As new citizenship rules are being drafted, the Danish government wants to make it mandatory for people to shake hands with the mayors of their respective municipalities during citizenship ceremonies, the newspaper Jyllands-Posten reported.
"The handshake is the accepted way of greeting people in Denmark. That's the way we show respect for each other in this country. That's why it's a natural part of this ceremony," Immigration Minister Inger Støjberg of the Liberal Party told the daily newspaper Jyllands-Posten.
According to the Social Democrats, the Danish People's Party (DF) and the Conservatives, shaking hands should be a legal requirement.
"If you want to be a Danish citizen, you need to be prepared to greet politely and decently with other people, and in Denmark it means shaking hands. That's how it is," DF immigration spokesman Martin Henriksen said.
According to Johannes Nørregaard Frandsen, a professor of cultural science and literature at the University of Southern Denmark, shaking hands is a completely normal way of greeting, which in Denmark can be traced back to the Code of Jutland from 1241.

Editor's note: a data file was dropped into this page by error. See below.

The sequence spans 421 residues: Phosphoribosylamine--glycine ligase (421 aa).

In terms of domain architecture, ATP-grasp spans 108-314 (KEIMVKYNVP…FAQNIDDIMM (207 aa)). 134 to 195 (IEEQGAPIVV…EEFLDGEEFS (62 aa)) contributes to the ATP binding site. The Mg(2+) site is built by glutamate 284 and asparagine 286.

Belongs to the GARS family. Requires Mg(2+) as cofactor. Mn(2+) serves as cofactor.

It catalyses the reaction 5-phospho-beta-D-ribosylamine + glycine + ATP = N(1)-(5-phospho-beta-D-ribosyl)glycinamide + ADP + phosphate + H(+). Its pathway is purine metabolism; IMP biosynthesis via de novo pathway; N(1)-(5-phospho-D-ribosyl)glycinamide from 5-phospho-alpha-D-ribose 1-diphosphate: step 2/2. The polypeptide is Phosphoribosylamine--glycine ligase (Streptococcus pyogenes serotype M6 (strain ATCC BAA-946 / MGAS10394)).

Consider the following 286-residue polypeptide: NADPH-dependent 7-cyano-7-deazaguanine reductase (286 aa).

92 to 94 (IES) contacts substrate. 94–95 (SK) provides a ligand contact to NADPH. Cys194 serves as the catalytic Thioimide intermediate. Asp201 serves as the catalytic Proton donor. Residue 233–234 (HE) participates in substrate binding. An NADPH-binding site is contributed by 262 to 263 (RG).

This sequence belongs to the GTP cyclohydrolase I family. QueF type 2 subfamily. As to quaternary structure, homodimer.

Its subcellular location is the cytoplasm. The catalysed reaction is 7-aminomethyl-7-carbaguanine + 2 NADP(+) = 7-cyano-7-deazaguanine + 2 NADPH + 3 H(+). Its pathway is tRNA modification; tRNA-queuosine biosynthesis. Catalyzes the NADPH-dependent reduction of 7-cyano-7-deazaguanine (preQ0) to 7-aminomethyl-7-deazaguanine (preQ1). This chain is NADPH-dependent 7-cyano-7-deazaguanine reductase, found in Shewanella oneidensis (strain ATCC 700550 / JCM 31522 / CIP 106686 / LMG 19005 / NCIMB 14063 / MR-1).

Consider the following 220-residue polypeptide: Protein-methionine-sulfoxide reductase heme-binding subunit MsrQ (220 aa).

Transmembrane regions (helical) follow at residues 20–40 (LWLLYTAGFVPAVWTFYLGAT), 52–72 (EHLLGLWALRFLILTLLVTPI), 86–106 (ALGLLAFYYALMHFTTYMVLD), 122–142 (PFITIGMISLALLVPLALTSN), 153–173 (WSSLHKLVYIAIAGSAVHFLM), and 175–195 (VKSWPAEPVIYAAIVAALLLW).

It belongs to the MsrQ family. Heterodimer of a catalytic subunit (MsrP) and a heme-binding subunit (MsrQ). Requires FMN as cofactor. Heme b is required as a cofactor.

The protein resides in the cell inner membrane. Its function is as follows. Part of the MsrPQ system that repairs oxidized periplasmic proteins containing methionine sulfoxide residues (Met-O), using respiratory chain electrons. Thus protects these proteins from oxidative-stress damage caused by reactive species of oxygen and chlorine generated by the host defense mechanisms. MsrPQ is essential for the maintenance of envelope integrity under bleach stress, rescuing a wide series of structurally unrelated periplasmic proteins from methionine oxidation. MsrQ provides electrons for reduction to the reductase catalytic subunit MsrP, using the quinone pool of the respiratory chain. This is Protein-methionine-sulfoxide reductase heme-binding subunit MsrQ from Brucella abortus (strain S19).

While some politicians see the bill as a step towards compelling newcomers to embrace Danish values and Danish culture, others regard is as unconstitutional encroachment on religious freedom.
Ole Bjørstorp, Social Democrat mayor of the Ishøj municipality, where 40 percent of the population speaks other languages than Danish, said he would defy his party's stance and violate the bill, should it ever become enacted.
"Many people asked me 'what if you are sent to jail for that?' Well, I still won't do it," Bjørstorp told Danish Radio.
According to Bjørstorp, even ethnic Danes often greet each other in other manners than handshake, implying no disrespect.
"I perceive it as targeting Muslims. We have religious freedom here in Denmark. When something is protected by the constitution, one must respect it, even when making legislation," Bjørstorp stressed.
Bjørstorp was supported by two fellow Social Democrat mayors and even a Liberal colleague, who called the bill a "losing idea."
The bill is a result of a debate sparked by a case in Switzerland, where a Muslim couple was refused citizenship over failing to shake hands with members of the opposite sex. Similar cases of Muslims being refused jobs or fired over their refusal to shake hands have occurred in Norway and Sweden.